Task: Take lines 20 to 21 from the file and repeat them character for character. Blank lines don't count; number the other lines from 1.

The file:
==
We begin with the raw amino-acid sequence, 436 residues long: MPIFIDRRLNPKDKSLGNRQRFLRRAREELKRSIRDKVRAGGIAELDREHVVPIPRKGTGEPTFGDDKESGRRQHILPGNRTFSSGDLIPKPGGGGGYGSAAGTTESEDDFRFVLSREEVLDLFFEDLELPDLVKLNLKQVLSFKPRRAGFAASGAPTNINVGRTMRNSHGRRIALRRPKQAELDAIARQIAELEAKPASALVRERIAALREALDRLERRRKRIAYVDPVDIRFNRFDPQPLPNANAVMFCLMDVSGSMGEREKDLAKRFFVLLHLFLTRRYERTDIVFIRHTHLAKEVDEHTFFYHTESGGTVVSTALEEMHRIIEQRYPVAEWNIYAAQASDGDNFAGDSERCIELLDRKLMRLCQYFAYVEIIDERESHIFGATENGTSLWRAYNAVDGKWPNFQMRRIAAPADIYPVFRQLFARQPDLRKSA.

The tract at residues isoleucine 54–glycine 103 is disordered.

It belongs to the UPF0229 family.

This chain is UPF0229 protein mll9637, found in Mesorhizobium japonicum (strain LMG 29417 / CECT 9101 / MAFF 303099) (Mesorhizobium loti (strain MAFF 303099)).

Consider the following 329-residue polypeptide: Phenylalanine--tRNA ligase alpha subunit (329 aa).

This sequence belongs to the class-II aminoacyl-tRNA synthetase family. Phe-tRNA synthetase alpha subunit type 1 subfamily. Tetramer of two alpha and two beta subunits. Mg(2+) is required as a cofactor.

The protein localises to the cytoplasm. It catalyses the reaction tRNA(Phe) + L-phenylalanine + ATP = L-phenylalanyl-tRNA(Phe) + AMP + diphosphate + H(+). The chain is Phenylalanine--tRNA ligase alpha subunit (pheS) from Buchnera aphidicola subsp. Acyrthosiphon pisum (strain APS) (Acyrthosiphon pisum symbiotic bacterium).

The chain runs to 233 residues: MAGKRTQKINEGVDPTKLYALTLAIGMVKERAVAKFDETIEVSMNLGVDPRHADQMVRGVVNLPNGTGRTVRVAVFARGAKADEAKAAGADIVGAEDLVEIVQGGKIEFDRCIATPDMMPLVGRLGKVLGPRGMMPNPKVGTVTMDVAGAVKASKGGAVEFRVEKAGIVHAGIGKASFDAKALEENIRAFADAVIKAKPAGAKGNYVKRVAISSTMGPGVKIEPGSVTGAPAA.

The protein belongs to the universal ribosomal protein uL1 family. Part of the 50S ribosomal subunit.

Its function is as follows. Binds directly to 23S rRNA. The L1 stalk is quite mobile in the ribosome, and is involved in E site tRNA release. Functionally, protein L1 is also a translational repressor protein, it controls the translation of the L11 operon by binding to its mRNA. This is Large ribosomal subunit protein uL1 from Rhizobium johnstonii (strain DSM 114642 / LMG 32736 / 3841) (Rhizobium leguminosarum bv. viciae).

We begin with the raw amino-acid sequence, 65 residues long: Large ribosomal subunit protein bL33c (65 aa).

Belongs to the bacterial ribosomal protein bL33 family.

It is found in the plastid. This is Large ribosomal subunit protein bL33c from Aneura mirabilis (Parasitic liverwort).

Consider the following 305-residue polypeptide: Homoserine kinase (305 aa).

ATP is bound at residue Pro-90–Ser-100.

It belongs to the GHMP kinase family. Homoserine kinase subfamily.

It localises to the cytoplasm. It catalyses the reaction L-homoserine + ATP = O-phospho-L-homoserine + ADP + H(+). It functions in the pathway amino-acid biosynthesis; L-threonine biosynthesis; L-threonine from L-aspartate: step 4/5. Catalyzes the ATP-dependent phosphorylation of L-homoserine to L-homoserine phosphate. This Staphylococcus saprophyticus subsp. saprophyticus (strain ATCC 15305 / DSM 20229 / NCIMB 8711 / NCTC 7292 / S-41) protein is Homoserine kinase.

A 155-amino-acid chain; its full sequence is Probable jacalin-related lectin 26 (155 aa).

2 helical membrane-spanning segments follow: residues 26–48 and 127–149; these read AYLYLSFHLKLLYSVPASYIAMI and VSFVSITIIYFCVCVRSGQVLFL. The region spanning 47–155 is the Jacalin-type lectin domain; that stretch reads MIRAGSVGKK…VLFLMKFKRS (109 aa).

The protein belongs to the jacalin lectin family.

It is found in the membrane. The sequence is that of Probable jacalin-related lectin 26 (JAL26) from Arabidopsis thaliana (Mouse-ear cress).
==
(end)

The protein belongs to the jacalin lectin family.

It is found in the membrane. The sequence is that of Probable jacalin-related lectin 26 (JAL26) from Arabidopsis thaliana (Mouse-ear cress).